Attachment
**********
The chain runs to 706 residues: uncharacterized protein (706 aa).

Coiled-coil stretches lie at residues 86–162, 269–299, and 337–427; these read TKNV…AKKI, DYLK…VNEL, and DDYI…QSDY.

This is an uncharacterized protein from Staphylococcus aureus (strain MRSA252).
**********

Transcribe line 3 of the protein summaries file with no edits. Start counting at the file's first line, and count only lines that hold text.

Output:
This is an uncharacterized protein from Staphylococcus aureus (strain MRSA252).